I think I get what Will is getting at, here.  Why does your school exist? is a really fundamental question. I mean, in general, “to educate our children!” is a great answer.  But one school I taught at, the “our children” part carried a caveat — and that caveat was “because the schools that are closer to where we live have failed them.”

I taught in a boarding school from 1996 to 2001, took a sabbatical year, and then taught in that same school from 2002-2010.  That school focused on student success by providing a one-on-one tutor for 45 minutes every day; by requiring all students to participate in athletics; and by providing a formal study hall for two hours every evening for completing homework.  In the early part of the 20th century, the idea of learning disabilities was not widespread or understood; my school helped develop a series of one-on-one tutoring processes, including championing the Orton-Gillingham methodology.  People from all over the country (and now from all over the world) sent their children long distances, because my old school could do what no other school could do.  So that sentence becomes, “My school exists to educate our children through time management and compensation techniques for their learning disabilities.”  I think that some of my former colleagues might dispute that baldly-phrased statement, but it’s a shorthand way of thinking about the school’s identity.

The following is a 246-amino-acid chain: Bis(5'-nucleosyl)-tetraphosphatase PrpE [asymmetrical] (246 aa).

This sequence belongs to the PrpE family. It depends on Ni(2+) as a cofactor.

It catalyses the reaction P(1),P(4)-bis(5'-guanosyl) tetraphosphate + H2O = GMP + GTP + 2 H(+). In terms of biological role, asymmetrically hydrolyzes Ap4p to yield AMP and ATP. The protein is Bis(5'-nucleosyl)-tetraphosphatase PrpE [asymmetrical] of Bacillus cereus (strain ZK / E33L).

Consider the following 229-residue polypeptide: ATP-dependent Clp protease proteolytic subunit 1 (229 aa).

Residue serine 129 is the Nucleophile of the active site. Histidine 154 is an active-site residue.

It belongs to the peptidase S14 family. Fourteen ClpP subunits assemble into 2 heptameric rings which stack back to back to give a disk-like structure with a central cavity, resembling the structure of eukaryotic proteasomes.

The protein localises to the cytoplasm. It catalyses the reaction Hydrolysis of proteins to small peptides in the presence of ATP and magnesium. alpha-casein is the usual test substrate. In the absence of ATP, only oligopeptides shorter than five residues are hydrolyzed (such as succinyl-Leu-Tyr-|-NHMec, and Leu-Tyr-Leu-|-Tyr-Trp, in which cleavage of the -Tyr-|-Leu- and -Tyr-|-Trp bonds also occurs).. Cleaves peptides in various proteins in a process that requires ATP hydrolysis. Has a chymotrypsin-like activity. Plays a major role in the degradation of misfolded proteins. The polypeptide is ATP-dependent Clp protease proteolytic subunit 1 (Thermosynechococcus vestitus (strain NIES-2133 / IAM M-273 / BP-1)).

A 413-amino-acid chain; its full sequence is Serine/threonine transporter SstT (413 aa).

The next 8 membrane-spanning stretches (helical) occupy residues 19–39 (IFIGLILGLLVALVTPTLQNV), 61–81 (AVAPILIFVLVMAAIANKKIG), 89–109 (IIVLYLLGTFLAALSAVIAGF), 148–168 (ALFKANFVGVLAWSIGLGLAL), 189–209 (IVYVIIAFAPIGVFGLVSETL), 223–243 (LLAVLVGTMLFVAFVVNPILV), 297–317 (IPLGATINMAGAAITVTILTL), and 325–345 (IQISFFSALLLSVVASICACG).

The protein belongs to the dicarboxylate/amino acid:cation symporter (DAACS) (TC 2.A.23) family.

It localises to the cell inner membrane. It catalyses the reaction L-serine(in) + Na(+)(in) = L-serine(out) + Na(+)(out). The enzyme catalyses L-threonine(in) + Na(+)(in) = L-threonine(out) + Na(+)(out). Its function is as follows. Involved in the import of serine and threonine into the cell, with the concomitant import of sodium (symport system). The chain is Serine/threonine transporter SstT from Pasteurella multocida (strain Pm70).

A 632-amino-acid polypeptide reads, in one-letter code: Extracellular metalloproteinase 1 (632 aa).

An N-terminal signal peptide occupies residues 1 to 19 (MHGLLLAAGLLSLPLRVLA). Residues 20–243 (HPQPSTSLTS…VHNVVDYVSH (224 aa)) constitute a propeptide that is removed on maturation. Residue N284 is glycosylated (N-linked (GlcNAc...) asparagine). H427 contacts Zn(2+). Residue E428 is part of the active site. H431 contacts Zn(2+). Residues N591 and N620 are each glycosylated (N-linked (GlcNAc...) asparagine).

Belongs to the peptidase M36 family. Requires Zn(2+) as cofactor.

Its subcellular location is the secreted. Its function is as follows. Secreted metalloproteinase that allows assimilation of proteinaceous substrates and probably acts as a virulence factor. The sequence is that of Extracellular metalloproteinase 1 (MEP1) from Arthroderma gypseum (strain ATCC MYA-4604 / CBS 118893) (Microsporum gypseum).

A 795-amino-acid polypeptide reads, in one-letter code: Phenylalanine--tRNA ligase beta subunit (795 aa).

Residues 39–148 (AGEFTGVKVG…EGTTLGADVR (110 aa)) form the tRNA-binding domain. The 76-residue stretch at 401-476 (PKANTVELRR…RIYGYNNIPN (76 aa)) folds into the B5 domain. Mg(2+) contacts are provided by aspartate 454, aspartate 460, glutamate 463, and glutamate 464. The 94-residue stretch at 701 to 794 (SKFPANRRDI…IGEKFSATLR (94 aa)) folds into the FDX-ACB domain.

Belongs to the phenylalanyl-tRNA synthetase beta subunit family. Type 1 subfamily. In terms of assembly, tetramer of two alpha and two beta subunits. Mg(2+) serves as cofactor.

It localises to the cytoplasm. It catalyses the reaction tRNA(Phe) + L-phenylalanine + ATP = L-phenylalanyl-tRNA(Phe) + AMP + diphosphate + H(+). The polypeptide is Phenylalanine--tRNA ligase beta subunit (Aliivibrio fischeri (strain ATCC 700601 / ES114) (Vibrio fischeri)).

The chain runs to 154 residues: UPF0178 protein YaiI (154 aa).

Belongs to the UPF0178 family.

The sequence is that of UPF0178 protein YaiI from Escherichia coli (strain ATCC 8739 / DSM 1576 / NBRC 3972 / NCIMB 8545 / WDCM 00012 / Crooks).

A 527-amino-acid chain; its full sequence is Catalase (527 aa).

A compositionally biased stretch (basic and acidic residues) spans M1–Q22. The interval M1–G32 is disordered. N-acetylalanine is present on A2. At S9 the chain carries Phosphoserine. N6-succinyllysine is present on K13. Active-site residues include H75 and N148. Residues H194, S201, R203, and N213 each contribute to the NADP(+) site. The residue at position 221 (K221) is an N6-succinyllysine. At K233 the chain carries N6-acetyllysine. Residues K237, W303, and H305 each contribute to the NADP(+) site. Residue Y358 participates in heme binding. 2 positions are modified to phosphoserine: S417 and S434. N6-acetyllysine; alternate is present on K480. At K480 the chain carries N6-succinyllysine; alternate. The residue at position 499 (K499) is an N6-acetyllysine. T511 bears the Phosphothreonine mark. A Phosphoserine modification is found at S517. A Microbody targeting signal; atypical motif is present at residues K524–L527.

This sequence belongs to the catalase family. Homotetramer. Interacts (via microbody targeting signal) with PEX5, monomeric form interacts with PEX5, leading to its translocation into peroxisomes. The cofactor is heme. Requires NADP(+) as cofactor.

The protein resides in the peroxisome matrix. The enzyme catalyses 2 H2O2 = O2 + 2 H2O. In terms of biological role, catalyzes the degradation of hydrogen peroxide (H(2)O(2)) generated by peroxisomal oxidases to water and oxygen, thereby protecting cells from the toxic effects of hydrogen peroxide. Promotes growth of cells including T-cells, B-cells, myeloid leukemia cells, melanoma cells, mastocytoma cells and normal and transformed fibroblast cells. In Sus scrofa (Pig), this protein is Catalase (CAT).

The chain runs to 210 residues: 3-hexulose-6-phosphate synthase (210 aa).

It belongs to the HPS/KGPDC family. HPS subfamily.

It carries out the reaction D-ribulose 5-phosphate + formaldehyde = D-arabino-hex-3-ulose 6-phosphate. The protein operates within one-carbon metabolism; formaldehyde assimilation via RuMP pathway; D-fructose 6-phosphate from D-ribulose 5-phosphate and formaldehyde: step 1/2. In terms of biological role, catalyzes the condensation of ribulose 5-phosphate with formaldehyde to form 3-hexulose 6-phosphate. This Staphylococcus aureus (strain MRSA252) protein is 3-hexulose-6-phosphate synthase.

My old school’s day and pattern was adapted from a model similar to many other New England boarding schools. The most famous of these schools (and not one where I ever worked), is probably the Groton School, where the names of graduates are professionally carved into the oak-paneled walls of the study hall; and the names of its graduates who went on to the American presidency are gilded with 24-carat gold.  Students literally sit for study hall each evening with light and shadow playing out on the names of those who went before them; and each of them is impressed constantly with the reality, “No matter how great I become personally, I will never be as great as that other alumnus of this school, four-term U.S. President, who led the country out of the Great Depression and through World War II…”  Those students literally sit in the shadow of Franklin D. Roosevelt, and under the names of numbers of his deputies and aides — and it affects every one of Groton’s graduates deeply.  That school’s sentence becomes, “My school exists to educate our children to be problem-solving citizen-leaders at the highest levels.”